According to CB Richard Ellis, which conducted the auction, five bidders submitted offers, with four targeting both properties and one bidding only on the St. John’s site. In a statement, the firm said the buyer “envisions several options for redeveloping the Mary Immaculate site, including an educational facility, non-profit organization use, government operations or a religious facility.” The St. John’s site “may be used for office development,” they noted on behalf of the buyer in a statement.
“Despite a weak economy these development sites sparked a heated and highly competitive bidding process,” said Larry Weiss, vice-president of CBRE. “Although driven to sell by a bankruptcy, the excellent central Queens location of these sites, including outstanding public transportation and a dense residential and retail population produced great buyer interest.”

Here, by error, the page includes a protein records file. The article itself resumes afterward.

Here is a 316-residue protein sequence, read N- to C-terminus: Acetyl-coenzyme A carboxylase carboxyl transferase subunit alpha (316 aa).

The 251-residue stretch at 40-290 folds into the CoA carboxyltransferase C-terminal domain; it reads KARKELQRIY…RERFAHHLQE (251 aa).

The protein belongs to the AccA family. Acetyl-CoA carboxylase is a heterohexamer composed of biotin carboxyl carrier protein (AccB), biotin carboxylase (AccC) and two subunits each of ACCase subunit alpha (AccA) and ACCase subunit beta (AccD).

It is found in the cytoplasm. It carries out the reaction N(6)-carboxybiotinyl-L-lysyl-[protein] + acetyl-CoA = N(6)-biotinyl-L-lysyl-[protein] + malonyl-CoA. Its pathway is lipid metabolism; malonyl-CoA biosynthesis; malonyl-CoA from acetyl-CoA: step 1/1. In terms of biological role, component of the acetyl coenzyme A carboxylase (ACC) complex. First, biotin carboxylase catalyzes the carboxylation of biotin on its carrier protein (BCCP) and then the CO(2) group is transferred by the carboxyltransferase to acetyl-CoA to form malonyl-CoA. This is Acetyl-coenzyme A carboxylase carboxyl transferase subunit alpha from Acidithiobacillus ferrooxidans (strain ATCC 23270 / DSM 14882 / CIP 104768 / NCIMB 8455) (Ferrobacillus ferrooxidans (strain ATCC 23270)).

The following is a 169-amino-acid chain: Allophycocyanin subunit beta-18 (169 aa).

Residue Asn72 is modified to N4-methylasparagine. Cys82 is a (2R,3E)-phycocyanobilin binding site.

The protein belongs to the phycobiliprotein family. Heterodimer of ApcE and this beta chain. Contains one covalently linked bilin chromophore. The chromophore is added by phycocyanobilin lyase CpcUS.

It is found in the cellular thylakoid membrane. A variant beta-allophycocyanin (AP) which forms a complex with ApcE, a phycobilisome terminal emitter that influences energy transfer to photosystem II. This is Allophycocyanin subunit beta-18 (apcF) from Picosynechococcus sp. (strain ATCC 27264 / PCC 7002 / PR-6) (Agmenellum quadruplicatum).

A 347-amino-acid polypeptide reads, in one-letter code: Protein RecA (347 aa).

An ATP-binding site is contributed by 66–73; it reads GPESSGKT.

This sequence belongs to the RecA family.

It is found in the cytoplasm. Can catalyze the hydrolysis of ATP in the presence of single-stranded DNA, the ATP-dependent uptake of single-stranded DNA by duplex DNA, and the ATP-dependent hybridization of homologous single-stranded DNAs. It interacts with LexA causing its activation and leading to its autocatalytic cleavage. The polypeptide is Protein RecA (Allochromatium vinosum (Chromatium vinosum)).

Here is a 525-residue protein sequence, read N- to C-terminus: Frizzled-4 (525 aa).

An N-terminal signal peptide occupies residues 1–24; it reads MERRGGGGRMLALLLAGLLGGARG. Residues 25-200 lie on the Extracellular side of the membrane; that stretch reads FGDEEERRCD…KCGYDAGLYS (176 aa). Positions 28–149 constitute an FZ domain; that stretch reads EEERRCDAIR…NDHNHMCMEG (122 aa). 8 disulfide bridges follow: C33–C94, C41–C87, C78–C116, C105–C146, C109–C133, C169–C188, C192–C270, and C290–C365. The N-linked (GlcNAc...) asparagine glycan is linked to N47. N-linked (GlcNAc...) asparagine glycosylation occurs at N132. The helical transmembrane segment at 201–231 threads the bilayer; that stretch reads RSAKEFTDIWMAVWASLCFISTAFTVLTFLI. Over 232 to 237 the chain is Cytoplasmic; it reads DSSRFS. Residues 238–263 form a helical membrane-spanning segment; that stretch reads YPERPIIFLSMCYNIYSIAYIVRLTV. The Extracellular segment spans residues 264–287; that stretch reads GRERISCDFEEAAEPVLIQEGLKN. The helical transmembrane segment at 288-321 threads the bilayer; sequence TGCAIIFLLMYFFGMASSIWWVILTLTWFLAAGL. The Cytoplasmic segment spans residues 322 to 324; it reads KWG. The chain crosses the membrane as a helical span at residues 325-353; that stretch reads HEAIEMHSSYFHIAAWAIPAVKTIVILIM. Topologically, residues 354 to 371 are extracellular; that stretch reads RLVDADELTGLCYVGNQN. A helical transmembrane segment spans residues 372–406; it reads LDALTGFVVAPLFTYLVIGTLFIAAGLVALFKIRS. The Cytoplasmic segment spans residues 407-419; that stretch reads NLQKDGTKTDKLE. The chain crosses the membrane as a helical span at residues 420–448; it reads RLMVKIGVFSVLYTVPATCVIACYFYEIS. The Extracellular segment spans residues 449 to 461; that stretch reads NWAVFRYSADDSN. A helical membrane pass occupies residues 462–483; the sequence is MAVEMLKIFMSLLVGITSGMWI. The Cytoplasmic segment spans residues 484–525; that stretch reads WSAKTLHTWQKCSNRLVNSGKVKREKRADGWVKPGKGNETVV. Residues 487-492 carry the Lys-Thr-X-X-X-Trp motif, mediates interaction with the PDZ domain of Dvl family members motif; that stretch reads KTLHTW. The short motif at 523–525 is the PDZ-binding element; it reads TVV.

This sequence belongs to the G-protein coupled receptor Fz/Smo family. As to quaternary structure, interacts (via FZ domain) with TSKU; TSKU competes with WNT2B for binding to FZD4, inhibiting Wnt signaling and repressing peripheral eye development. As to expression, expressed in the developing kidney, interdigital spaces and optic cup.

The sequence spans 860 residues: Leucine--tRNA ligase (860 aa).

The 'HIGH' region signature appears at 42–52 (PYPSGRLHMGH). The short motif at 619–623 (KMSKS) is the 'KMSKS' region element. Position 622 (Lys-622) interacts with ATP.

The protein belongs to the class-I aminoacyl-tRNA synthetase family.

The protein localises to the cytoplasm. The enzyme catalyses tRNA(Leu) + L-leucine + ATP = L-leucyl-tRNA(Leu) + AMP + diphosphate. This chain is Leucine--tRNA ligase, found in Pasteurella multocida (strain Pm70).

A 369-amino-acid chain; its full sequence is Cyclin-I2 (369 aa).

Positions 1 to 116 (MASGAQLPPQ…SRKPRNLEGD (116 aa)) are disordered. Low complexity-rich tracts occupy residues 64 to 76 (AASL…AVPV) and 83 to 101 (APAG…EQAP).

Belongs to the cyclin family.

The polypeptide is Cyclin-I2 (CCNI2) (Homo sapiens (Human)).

Joshua Guttman, who headed the winning group, gained citywide notoriety when the Greenpoint Terminal Market burned down in 2006. The fire at the 21-acre site on the Brooklyn waterfront marked the largest in the city (not counting the 9/11 attacks) in a decade and destroyed 15 buildings. Guttman, who received more than 400 violations for failing to properly maintain his waterfront property, denied any involvement in the arson, which burned in a six- square block area for hours. According to reports, four other buildings owned by Guttman have burned in suspicious fires.
Caritas Health, which purchased the properties for $40 million several years ago from Saint Vincent Catholic Medical Center, filed for bankruptcy in federal court this past February, and the two hospitals closed for good on February 28. Those closings, coupled with the prior shuttering of Parkway, have left Queens residents and officials concerned about the future of health care in the borough.